“At that time, the school was obviously still standing but serving a population that was really traumatized,” she explained. “It was a very normal occurrence for kids to come to school in their pajamas because their apartment building burned down the night before.”

“At the height of the Bronx’s burning era, the school went from having 16 classrooms to having nine,” she continued. “So in terms of enrollment, it was pretty much demolished.”

Jessica Aybar, principal of St. Athanasius in the South Bronx, New York City, in 2022. Credit: Leila Sutton/Partnership Schools
Jessica Aybar, principal of St. Athanasius in the South Bronx, New York City, in 2022. Credit: Leila Sutton/Partnership Schools

Decades later, the school reached 280 students in 2012. Then, while under Partnership Schools, St. Athanasius nearly doubled, reaching 440 students. 

“There is a ton of growth in terms of enrollment. I would say a rebirth, a renaissance, of Catholic schools in our neighborhood due to the Partnership support,” Aybar explained.

“A lot of times, families in our neighborhood think they can’t afford a quality Catholic school to attend,” she continued. “Partnership Schools has done so much to change the narrative and to make Catholic education accessible to as many students as possible.”

St. Athanasius is a happy place, and that can be seen in its 100% teacher retention rate this year, Aybar noted. She said there’s a variety of veteran, beginners, and in-the-middle teachers who are “a huge source of stability and community within the school.”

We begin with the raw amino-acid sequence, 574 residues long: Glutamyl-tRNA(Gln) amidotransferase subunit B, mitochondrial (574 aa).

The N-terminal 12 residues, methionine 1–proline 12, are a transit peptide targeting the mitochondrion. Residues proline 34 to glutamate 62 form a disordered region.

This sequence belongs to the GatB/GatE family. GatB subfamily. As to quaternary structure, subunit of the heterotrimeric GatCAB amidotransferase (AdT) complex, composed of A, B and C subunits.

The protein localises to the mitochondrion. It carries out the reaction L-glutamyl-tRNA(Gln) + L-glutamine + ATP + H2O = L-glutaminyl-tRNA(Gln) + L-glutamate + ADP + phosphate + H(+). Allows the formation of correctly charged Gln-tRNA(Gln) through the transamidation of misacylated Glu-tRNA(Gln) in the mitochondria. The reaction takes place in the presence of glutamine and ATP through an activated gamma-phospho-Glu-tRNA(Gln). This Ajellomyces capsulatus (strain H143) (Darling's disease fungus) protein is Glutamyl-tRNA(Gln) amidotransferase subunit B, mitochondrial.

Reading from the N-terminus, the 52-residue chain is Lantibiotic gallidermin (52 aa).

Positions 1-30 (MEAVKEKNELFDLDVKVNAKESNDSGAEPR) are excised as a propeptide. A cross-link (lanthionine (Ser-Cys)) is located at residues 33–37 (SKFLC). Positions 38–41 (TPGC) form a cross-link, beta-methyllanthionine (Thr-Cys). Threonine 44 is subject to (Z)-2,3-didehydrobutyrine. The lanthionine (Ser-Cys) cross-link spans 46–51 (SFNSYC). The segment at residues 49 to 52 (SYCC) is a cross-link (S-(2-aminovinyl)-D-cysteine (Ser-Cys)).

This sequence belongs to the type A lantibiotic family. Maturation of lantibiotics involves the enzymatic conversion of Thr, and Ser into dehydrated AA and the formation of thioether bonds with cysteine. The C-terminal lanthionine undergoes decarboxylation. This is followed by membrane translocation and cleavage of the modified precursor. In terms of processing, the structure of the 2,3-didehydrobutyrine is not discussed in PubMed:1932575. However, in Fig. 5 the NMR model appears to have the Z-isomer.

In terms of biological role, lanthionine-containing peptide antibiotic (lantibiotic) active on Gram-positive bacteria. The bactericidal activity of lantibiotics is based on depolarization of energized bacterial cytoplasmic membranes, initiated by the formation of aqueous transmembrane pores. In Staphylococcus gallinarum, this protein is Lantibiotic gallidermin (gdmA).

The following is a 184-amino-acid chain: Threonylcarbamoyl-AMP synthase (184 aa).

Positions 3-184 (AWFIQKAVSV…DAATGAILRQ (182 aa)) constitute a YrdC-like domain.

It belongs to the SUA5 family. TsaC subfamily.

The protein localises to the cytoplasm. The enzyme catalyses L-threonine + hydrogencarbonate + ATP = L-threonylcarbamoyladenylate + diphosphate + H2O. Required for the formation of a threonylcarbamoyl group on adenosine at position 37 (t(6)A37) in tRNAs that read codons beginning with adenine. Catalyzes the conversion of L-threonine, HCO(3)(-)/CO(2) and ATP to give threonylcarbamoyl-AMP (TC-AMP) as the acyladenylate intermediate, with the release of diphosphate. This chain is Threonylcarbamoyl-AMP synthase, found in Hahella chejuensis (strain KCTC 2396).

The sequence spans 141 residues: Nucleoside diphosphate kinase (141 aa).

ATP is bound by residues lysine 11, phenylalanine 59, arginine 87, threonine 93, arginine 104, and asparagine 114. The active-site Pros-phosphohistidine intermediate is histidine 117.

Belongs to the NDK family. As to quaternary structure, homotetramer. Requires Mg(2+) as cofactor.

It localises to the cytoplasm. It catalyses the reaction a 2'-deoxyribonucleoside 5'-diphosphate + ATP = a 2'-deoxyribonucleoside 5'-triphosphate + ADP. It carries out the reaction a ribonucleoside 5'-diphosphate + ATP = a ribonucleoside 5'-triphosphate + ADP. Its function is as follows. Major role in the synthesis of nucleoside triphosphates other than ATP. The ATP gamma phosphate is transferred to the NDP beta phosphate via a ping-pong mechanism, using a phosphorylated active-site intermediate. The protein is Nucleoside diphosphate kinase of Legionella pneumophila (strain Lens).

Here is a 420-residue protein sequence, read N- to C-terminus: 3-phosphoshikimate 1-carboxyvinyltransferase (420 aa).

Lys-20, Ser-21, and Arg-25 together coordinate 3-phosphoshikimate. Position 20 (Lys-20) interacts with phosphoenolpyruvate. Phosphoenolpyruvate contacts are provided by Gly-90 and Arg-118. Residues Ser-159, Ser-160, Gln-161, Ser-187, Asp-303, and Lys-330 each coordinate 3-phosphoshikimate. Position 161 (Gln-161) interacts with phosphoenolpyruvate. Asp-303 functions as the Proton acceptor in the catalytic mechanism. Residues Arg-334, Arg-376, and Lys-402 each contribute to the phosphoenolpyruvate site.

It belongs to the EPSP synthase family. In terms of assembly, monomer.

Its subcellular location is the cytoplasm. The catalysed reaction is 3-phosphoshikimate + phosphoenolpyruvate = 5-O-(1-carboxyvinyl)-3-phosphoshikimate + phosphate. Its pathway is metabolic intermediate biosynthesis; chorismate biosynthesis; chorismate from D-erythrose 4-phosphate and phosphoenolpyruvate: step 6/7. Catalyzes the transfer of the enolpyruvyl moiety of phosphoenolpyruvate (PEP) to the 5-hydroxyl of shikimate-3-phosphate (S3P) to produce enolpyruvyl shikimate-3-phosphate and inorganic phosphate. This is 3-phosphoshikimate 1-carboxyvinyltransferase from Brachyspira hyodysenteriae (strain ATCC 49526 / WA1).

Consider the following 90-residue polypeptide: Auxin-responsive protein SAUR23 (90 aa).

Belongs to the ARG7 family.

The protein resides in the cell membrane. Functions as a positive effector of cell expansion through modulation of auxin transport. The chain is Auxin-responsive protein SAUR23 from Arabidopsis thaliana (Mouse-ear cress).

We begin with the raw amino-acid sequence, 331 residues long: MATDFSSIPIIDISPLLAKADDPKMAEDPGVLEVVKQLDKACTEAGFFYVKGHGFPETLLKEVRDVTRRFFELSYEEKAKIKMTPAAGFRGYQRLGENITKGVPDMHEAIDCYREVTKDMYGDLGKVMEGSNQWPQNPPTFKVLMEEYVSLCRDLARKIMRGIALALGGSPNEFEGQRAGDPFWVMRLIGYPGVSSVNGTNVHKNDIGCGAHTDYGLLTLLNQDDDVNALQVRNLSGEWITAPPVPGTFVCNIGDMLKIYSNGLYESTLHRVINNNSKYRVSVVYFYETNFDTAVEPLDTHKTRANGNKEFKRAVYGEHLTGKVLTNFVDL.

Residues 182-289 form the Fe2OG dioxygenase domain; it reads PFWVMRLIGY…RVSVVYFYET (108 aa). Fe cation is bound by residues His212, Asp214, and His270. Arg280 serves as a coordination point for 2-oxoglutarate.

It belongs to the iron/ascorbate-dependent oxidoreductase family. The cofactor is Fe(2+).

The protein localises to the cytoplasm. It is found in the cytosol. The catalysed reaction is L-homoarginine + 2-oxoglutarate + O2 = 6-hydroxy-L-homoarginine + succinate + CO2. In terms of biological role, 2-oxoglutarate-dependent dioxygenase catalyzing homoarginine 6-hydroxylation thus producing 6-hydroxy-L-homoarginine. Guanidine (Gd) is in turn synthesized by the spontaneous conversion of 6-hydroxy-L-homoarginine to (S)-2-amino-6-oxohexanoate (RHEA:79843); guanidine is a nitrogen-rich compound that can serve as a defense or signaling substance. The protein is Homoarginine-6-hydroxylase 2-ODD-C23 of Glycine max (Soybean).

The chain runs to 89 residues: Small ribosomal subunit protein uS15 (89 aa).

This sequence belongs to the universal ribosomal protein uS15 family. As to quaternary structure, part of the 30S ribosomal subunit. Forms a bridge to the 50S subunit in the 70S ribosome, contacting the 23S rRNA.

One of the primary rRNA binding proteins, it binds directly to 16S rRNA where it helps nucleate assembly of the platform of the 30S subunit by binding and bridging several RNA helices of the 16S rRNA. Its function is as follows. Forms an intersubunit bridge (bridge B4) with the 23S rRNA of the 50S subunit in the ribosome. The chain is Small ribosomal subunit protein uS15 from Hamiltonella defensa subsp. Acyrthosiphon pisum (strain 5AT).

“All of those teachers, together, combined make a really diverse staff that has different strengths, different areas of growth,” she said. “That’s one of the things that I’m really proud of. I think there’s a reason that people stick around, and part of it is because of how much they love the community and how respected that they feel within the community.”

Most people find the school through word of mouth, not through the internet or other sources — a testament, Aybar said, to how special the community is.

A St. Athanasius elementary school student works on a craft in class in 2022. Credit: Leila Sutton/Partnership Schools
A St. Athanasius elementary school student works on a craft in class in 2022. Credit: Leila Sutton/Partnership Schools

Moving forward: NY management returns to the archdiocese 

After an 11-year contract with the New York Archdiocese, Partnership Schools announced on June 18 that the archdiocese will resume management of those Catholic schools.

In a statement to CNA, Partnership Schools said it is celebrating successes of the past decade including a record of $7.7 million in scholarships earned by this year’s New York Partnership graduates alone and a 28% increase in New York schools enrollment since the COVID pandemic began in 2020, as well as doubling achievement scores. 

“When we took on the six original schools that we began to serve, academic performance was unacceptably low,” Blaufuss explained. “For example, 17% of the students met the proficiency standards for the state of New York in math.”